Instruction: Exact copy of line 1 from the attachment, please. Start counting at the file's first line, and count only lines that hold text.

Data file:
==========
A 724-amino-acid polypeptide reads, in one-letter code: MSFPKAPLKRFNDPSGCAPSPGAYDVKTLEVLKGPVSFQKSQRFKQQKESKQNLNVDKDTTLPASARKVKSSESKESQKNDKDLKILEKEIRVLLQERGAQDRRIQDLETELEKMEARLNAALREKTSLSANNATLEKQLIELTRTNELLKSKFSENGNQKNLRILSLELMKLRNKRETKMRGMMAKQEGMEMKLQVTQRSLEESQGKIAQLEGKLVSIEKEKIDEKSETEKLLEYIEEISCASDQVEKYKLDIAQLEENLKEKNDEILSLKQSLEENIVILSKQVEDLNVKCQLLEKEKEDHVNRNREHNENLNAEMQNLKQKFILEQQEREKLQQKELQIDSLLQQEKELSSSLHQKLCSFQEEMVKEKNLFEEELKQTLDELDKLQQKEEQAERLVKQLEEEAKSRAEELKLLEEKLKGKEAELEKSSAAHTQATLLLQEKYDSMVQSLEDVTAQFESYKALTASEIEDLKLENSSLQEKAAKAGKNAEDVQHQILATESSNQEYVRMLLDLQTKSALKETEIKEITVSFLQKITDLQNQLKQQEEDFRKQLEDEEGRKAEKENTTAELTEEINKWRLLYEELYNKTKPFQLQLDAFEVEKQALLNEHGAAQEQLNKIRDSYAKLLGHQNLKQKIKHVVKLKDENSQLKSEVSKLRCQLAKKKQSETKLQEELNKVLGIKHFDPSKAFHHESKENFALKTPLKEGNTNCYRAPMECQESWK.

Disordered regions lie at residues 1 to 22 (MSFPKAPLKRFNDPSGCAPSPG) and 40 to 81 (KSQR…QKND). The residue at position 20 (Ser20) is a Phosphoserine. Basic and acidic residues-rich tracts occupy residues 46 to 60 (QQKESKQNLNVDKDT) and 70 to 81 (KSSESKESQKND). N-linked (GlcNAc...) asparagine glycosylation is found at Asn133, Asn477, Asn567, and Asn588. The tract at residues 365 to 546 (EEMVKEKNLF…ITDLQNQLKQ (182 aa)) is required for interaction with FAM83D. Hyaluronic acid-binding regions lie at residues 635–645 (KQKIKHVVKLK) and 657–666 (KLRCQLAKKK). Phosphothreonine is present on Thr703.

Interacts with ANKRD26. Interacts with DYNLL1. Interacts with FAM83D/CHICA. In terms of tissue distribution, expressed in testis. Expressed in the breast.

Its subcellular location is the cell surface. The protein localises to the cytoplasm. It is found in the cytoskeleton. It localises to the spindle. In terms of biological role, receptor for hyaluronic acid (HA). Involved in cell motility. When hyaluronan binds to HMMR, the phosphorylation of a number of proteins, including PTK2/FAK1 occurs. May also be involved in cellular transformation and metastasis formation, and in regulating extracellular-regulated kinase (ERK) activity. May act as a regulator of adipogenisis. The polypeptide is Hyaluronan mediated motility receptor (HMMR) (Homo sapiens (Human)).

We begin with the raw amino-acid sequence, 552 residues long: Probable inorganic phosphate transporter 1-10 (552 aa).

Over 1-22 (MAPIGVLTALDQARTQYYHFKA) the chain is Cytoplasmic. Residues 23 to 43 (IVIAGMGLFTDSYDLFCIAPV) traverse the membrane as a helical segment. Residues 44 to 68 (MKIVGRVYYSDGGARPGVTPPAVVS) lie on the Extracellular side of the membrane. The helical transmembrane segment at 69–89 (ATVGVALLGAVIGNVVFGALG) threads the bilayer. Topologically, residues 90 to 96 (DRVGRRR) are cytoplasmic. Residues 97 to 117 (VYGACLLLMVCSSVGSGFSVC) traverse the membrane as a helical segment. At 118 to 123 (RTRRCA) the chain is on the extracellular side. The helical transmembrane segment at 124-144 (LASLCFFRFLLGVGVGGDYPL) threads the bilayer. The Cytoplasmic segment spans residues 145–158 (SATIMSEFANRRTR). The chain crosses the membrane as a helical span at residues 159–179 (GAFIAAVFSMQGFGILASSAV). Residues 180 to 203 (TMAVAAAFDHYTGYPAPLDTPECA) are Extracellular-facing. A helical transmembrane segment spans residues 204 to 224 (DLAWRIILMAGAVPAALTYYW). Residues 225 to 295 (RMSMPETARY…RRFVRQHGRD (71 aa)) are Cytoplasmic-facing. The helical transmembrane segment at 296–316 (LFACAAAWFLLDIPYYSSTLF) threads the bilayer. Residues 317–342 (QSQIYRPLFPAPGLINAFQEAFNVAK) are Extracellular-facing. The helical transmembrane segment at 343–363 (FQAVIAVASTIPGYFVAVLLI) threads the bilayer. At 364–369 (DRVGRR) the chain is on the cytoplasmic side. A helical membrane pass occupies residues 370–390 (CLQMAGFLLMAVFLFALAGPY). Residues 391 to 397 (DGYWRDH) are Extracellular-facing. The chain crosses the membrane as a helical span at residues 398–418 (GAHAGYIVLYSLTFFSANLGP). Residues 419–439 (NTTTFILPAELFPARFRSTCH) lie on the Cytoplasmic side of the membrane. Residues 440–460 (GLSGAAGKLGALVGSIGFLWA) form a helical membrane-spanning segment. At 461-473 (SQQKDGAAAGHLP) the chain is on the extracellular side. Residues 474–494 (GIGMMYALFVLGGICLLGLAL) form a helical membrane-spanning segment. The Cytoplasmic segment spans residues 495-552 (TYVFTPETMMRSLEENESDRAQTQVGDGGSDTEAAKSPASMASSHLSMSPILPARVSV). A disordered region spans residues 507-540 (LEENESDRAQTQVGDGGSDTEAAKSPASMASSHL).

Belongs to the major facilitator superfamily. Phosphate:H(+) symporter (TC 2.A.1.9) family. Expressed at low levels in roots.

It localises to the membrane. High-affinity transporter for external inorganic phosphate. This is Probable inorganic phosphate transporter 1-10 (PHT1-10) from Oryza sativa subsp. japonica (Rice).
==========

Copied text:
A 724-amino-acid polypeptide reads, in one-letter code: MSFPKAPLKRFNDPSGCAPSPGAYDVKTLEVLKGPVSFQKSQRFKQQKESKQNLNVDKDTTLPASARKVKSSESKESQKNDKDLKILEKEIRVLLQERGAQDRRIQDLETELEKMEARLNAALREKTSLSANNATLEKQLIELTRTNELLKSKFSENGNQKNLRILSLELMKLRNKRETKMRGMMAKQEGMEMKLQVTQRSLEESQGKIAQLEGKLVSIEKEKIDEKSETEKLLEYIEEISCASDQVEKYKLDIAQLEENLKEKNDEILSLKQSLEENIVILSKQVEDLNVKCQLLEKEKEDHVNRNREHNENLNAEMQNLKQKFILEQQEREKLQQKELQIDSLLQQEKELSSSLHQKLCSFQEEMVKEKNLFEEELKQTLDELDKLQQKEEQAERLVKQLEEEAKSRAEELKLLEEKLKGKEAELEKSSAAHTQATLLLQEKYDSMVQSLEDVTAQFESYKALTASEIEDLKLENSSLQEKAAKAGKNAEDVQHQILATESSNQEYVRMLLDLQTKSALKETEIKEITVSFLQKITDLQNQLKQQEEDFRKQLEDEEGRKAEKENTTAELTEEINKWRLLYEELYNKTKPFQLQLDAFEVEKQALLNEHGAAQEQLNKIRDSYAKLLGHQNLKQKIKHVVKLKDENSQLKSEVSKLRCQLAKKKQSETKLQEELNKVLGIKHFDPSKAFHHESKENFALKTPLKEGNTNCYRAPMECQESWK.